The only thing better than a reading/Q&A that effectively teaches about the literature process is a reading/Q&A that informs about how tapping into one’s own humanity aids the literature process (as writer and reader). Junot Díaz’s reading in Oakland covered a lot about novel writing and contemporary American literature, but it also spoke volumes on how being a real person and staying true to your community can help crash the wall between the authoritative narrative and true storytelling.

Junot started the reading with some introductions (Big shout outs went out to Elmaz Abinader and the VONA alumni in the house), friendly banter (More shouts to the Bay Area and its non-suckitude), family histories (How the courage of his sisters helped shaped and define his perceptions of personal courage), and then jumped into the reading of his Pulitzer Prize winning debut novel The Brief Wondrous Life of Oscar Wao. He read from the opening of “Wildwood,” where his narrator, in the second person (“A pain in the ass form,” Díaz described it), discovers a lump in her mother’s breast. This discovery changes the narrator’s life and leads to her running away from her Jersey home which doesn’t last for long as we find out when Díaz hops over to the middle section of this chapter and details how the narrator, Lola, is pulled back home. To make time for more Q&A, Junot selected two brief passages but they both delivered great impact and highlighted his mix of accessible human themes laid out in the distinct backdrop of NYC/NJ with English, Spanish, and Nerd as the lingua franca.

On to the Q&A as Díaz was happy and open to answer a variety of questions, even ones that didn’t have to do with the book. I started off by asking about how writing his novel over an extended time period (Junot’s last work, the acclaimed short story collection Drown, was published in 1996) affected his relationship with the characters in Oscar Wao. Junot credited a strong internal narrator that always maintained a stable fixed position to the characters and their own development for helping keep a lock on where his narrative traveled.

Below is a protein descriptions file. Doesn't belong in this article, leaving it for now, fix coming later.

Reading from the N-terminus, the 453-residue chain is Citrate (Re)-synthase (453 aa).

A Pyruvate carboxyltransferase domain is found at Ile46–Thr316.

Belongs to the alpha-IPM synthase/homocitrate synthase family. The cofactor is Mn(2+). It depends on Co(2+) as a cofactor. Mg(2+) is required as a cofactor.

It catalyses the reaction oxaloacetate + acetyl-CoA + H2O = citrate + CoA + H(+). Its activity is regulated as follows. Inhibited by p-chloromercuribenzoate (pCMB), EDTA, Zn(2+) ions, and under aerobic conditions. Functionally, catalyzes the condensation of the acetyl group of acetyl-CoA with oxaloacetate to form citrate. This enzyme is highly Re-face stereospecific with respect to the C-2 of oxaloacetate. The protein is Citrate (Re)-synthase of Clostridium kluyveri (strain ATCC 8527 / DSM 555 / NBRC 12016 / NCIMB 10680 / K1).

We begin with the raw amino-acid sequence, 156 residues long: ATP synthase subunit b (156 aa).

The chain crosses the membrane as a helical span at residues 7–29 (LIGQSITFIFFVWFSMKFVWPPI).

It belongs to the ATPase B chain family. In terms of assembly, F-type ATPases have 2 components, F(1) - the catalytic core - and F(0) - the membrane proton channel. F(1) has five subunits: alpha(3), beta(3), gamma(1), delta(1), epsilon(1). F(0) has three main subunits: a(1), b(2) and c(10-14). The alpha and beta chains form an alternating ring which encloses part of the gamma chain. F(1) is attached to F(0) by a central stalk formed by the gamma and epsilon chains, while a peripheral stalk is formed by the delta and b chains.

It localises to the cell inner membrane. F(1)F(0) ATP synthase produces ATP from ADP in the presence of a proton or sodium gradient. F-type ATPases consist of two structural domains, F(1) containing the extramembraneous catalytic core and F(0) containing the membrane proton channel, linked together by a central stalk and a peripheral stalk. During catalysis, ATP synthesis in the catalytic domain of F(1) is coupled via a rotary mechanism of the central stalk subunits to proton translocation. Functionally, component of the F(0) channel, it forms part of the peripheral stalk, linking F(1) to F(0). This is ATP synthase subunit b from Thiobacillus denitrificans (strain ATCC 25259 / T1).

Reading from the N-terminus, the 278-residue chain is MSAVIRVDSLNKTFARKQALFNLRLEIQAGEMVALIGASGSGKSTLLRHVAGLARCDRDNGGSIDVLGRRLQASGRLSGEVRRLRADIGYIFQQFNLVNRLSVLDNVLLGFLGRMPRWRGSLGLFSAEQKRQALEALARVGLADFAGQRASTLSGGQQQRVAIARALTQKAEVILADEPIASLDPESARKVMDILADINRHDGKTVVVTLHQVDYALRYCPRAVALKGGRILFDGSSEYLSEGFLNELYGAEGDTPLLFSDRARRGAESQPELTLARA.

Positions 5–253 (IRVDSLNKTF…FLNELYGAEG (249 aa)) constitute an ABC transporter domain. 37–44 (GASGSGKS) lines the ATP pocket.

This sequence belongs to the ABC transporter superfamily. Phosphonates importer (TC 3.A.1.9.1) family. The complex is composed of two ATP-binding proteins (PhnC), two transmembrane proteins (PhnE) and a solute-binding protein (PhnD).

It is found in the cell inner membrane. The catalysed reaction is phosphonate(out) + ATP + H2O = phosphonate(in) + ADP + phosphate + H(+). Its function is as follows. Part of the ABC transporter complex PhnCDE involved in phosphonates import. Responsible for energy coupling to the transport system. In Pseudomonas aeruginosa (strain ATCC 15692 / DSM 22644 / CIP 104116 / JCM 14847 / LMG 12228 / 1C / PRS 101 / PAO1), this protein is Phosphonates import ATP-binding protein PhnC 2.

Elmaz then asked if he was starting a footnote trend to which Díaz noted that he picked up the use of footnotes from Patrick Chamoiseau’s Texaco: A Novel. He also commented on how the footnote typically reinforces the narrator’s authority but he uses it as a kind of literary bonchinche machine that seeks to undermine the narrative.

Another question revolved around his use of Spanglish. “There is no Spanglish in this book,” Díaz answered, “but you will find a lot of code-switching, which is the great American idiom.” Junot also mentioned that he does monitor his use of code-switching to make sure that the language of the novel never dissolves down to the point a reader will zone out.

The topics then bounced from nerd culture (It is some of the most marginalized text out there and the text that speaks the truest to our human condition), to the impact of the Pulitzer (Other than doing more readings, not much of an impact, but it does get the novel in more hands), to getting people to talk about living through a dictatorial regime (My family’s background and position helped. So did my male privilege.), to the different Spanish versions (There is an American Latino version, Iberian version, and Dominican version. The one that best follows the language of the original is the Dominican one. It’s bananas.), his families thoughts on his novel (My family ran out to buy the Dominican language version and then asked, “Who are these people?” That’s because this novel is complete fiction.)

The theme of writing as a human being became a theme throughout the Q&A. Díaz noted that the act of reading requires not just empathy, the reader putting themselves in the character’s shoes, it also requires compassion—the desire to have a character’s fate be better. And if we want the reader to feel compassion, then the author must write with compassion and never use the truth as an act of aggression. Díaz says he threw away whole chapters because he knew he was using the “truth” about his community against them and that even in his highest disdain for parts of his Dominican-American upbringing he still loves the family that raised him. Bringing that love out in his work is a high priority for a writer like Díaz, “People will read your stuff and they will know if you hate your community.”

“I’ve never thought of my life as a line in a book. How little would I understand if I wrote stuff down,” Junot notes when making the division between being a writer and a community member. And that act of putting the pen down and really listening to the stories around you to get to the truth of a community is what made Drown such a powerful read. I haven’t read The Brief Wondrous life of Oscar Wao yet but I am anticipating it to be an even stronger read filled with true nerdiness, rich code-switching, and a narrator that puts people before story.

More Junot Díaz:
The author’s website
Interview at identitytheory.com
Podcast interview at mercurynews.com

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